The Walker Percy Weekend is an annual gathering in St. Francisville, Louisiana. Due to its setting in a small town with limited hotel and meeting areas, it has remained delightfully intimate.
Walker Percy was a novelist who lived in nearby Covington. His first novel won the National Book Award in 1962. He wrote a half dozen novels and other works dealing with philosophy, language and man’s estrangement from the universe. He was a convert to Catholicism and died in 1990.
The visitors to this event run to several types. First, there are people who love Percy’s work on a literary and philosophical level. Second, there are lots of folks who are Catholics, especially converts. Third, there are many followers of writer and blogger Rod Dreher, a local boy who has been involved in the festival since the beginning. Many are some variety of social or religious conservative, and some are regular commenters on Dreher’s blog.
This is the sort of festival where you can find yourself chatting up a young Jesuit from New Orleans or a woman from New York City, a lawyer who came to Catholicism on a journey that started in Pakistan. Then there’s the proud pagan, descendant of Balkan Jews, whose intelligent good nature endears him to many.
This year they invited some writers who have made names for themselves. Walter Isaacson has written many biographies, notably of Steven Jobs. It turns out that as a boy he knew Percy. I bought his book on Leonardo da Vinci and his Einstein biography.
J.D. Vance had a hit three years ago with his “Hillbilly Elegy.” It recounts his childhood in southern Ohio and how he was raised by his grandparents, hillbilly emigrants from Kentucky. The book is being made into a movie directed by Ron Howard with Glenn Close in the role of Vance’s grandmother. Vance was affable and approachable after giving his talk in the town’s Episcopal church, one of the few venues large enough for a few hundred people to gather.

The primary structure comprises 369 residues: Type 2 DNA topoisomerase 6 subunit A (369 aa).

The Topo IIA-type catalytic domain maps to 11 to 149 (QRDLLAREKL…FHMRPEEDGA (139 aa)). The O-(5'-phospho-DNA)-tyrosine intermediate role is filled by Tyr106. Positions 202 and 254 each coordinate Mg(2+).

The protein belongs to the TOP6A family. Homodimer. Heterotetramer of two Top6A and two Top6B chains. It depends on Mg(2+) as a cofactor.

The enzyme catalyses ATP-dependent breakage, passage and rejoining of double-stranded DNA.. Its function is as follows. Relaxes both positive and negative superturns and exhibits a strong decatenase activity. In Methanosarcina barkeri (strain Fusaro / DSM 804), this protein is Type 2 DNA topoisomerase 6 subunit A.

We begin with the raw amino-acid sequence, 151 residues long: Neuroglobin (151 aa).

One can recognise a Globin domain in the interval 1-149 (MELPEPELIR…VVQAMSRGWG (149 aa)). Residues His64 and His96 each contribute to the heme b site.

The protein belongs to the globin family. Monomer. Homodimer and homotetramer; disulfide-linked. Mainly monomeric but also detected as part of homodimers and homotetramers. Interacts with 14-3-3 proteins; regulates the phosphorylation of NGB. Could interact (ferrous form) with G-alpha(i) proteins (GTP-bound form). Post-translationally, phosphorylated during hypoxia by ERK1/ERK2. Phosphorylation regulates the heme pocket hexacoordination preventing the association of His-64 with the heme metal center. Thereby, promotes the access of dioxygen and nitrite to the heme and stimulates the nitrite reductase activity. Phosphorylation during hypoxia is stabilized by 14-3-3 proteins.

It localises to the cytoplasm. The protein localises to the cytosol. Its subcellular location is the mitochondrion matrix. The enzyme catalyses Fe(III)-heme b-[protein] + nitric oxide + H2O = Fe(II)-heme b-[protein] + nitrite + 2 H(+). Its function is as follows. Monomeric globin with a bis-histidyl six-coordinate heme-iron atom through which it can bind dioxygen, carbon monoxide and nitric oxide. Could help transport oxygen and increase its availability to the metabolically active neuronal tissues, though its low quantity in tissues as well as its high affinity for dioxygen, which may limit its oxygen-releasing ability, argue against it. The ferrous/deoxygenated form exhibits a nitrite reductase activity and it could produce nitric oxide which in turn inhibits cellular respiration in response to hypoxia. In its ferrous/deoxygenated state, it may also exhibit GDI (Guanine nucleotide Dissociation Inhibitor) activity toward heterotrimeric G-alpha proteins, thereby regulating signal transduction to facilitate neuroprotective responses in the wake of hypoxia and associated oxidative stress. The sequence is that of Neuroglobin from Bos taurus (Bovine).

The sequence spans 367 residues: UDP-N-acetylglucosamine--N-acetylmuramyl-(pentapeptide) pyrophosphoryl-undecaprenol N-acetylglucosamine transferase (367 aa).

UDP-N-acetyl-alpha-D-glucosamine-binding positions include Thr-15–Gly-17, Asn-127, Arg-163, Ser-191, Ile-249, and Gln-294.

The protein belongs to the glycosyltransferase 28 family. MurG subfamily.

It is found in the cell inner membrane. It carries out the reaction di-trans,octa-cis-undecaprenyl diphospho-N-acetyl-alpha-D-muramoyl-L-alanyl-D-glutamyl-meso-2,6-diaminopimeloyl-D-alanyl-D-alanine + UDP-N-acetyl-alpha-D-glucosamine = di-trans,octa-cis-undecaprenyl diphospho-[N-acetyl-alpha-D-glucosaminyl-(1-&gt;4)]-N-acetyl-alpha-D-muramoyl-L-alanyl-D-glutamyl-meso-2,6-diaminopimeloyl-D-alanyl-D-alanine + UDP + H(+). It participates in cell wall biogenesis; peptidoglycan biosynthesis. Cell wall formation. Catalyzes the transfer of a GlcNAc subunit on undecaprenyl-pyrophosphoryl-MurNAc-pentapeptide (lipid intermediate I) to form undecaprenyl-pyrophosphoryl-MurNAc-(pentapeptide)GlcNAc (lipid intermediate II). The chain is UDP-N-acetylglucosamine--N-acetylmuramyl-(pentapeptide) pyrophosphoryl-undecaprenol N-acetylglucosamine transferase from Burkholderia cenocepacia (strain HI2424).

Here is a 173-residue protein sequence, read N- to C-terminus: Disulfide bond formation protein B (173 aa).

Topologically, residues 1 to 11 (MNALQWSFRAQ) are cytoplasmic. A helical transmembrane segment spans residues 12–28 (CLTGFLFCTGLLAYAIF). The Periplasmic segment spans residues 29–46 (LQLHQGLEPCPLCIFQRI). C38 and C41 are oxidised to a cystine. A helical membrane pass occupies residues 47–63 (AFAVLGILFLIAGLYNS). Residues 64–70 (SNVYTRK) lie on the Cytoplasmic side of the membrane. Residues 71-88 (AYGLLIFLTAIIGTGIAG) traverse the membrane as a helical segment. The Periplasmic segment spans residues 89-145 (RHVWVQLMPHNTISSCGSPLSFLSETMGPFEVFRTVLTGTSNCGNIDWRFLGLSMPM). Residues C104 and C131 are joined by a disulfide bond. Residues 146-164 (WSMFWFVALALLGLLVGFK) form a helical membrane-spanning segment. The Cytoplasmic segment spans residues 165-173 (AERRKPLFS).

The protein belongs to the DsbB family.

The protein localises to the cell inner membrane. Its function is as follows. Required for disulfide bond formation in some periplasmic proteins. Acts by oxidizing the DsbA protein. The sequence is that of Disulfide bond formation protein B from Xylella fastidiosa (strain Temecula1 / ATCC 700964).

David Brooks also spoke about his new book “The Second Mountain.” In his previous book “The Road to Character” he provided brief biographical sketches of people he admired. Now he has turned his attention to his own journey.
His talk was based on the best chapter in the new book, the one on his own spiritual development.
For the past decade I’ve followed his columns in The New York Times. He used to be a conservative political writer — I called him the apostle to the liberals — but he has written less in recent years about partisan politics. Instead, he has written about human psychology, about the nature and limits of reason, about the need for belonging and community, about character and living a good life, and now about his own spiritual journey. I found his tale moving and sincere.
We chatted on the front lawn of a lovely old home, a stop on the Bourbon crawl after the presentations and just prior to the crawfish boil. He cheerfully signed a copy of one of his books.
I used to watch Brooks on the PBS News Hour when I still watched TV. (When I mentioned to him that I don’t watch TV anymore he said, “Good for you!”) I felt as though I know him.
We talked about writing weekly columns, the tyranny of the word count, and the blessing of being able to write what we want. He was gracious and engaging.
Seeing old friends and making new ones has made this an annual event for me.